Under the Obama administration, Congress passed legislation requiring all federal loans be issued through the Education Department; previously, they were also issued by private lenders. This will also probably mean students pay less in the long term.
OBAMA: "In 2014, our longest war will be over."
THE FACTS: Although most U.S. troops will leave Afghanistan by the end of 2014, thousands are likely to stay and continue a U.S. presence for years. There is no telling what fighting they might be drawn into, despite the decision to end the U.S. combat role.
Military leaders and administration officials have not yet said how many will stay, asserting that such decisions are far from being made. But analysts say the U.S. envisions a post-2014 force of as many as 20,000 American troops to continue training the Afghan forces, hunt terrorists and keep watch on Iran and other nations in the region.
BIDEN: "What they didn't tell you is that the plan they've put down on paper would immediately cut benefits to more than 30 million seniors already on Medicare. What they didn't tell you is the plan they're proposing would cause Medicare to go bankrupt by 2016."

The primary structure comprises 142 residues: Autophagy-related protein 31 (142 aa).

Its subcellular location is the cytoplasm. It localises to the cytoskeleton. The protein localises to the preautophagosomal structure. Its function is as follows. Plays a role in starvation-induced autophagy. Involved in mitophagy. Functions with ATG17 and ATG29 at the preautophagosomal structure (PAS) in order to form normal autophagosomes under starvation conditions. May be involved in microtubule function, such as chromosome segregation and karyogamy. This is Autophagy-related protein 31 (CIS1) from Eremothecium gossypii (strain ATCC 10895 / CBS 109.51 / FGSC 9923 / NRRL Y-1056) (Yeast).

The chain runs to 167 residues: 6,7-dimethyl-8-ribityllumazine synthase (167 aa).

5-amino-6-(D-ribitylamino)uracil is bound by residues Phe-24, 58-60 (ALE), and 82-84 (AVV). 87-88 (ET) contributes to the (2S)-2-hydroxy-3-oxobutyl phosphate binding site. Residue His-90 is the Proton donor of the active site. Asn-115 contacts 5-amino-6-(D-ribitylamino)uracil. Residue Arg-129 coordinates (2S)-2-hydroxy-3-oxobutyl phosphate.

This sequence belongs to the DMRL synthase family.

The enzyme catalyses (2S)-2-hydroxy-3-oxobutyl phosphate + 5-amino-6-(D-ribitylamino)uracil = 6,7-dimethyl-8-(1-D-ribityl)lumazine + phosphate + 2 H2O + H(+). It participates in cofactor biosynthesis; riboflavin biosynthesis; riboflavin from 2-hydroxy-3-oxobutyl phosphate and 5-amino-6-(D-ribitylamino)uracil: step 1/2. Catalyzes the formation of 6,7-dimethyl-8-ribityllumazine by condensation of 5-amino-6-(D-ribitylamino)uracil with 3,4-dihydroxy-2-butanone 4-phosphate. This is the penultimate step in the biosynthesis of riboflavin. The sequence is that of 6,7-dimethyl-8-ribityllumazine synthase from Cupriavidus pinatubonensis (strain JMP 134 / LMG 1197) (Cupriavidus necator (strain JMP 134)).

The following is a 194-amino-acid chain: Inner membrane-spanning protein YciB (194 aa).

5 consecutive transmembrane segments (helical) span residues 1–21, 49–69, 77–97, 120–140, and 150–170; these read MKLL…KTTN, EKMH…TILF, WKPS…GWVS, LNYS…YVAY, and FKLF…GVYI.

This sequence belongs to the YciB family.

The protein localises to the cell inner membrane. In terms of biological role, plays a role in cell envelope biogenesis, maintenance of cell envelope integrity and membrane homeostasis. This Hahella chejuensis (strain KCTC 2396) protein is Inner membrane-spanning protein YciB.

THE FACTS: Biden wasn't referring to any Medicare plan of Romney or running mate Paul Ryan, but to the consequences of fully repealing Obama's health care law, which is unpopular with seniors even though it has sweetened Medicare in certain ways. A Medicare plan put forward by Ryan in Congress would have no immediate effect because it would apply only to future retirees.
Obama's health care law improved Medicare benefits, adding better coverage for beneficiaries with high prescription costs as well as removing co-pays for a set of preventive benefits. If the law is repealed, those benefits would be lost unless Congress decides otherwise.
Similarly, Romney's promise to restore Obama's $716 billion in Medicare cuts could have unintended consequences for the program. The cuts don't affect seniors directly, instead falling on hospitals, insurers and other service providers. Restoring the higher payments to providers would accelerate the depletion of Medicare's trust fund for inpatient care, from 2024 currently to 2016, unless Congress acts to stave that off.
Associated Press writers Ricardo Alonso-Zaldivar, Stephen Ohlemacher, Christine Armario and Paul Wiseman contributed to this report.
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